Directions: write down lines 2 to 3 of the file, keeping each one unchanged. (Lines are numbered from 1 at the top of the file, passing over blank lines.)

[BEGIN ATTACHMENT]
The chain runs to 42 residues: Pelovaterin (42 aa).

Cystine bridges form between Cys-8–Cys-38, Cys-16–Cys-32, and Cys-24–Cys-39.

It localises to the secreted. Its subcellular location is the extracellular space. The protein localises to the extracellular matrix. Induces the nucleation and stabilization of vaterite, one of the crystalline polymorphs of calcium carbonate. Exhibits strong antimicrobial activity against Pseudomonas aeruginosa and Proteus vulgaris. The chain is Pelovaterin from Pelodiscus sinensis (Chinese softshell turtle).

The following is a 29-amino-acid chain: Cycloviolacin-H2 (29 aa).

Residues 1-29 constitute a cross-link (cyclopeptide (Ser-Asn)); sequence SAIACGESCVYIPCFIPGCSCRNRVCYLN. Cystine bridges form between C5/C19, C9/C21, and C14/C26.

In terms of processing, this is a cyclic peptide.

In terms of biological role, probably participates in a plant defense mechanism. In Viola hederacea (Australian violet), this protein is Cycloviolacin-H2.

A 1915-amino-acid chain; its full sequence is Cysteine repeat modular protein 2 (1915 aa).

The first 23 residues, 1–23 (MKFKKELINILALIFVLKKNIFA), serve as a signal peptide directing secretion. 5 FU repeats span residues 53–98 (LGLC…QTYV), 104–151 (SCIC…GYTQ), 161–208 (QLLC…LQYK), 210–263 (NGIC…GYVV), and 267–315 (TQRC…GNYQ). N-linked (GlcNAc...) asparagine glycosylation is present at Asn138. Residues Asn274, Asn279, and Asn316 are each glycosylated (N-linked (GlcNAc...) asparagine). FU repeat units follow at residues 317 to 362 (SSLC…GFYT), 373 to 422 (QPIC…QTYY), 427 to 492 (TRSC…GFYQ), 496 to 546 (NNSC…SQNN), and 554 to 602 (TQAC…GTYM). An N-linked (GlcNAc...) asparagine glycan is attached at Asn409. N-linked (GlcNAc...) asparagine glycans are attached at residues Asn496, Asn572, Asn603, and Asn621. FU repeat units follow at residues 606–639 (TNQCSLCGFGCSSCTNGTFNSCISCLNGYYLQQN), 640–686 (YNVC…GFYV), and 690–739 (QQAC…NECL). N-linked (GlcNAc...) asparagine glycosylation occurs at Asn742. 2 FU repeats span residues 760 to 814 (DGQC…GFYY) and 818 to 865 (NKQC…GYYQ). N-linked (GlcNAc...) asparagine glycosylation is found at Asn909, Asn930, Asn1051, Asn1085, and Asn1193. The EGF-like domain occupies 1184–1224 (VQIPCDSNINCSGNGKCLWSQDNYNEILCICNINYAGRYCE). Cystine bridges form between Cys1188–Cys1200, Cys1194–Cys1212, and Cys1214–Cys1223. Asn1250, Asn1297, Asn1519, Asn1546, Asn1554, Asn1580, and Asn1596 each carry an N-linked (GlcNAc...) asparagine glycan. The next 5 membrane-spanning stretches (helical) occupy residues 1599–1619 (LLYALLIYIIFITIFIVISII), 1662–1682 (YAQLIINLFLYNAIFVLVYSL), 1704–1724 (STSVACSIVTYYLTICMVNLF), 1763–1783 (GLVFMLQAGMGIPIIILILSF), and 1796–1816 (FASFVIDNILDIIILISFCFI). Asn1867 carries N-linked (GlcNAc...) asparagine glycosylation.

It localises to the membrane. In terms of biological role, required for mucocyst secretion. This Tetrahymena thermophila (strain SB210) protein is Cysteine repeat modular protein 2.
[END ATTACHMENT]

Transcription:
Cystine bridges form between Cys-8–Cys-38, Cys-16–Cys-32, and Cys-24–Cys-39.

It localises to the secreted. Its subcellular location is the extracellular space. The protein localises to the extracellular matrix. Induces the nucleation and stabilization of vaterite, one of the crystalline polymorphs of calcium carbonate. Exhibits strong antimicrobial activity against Pseudomonas aeruginosa and Proteus vulgaris. The chain is Pelovaterin from Pelodiscus sinensis (Chinese softshell turtle).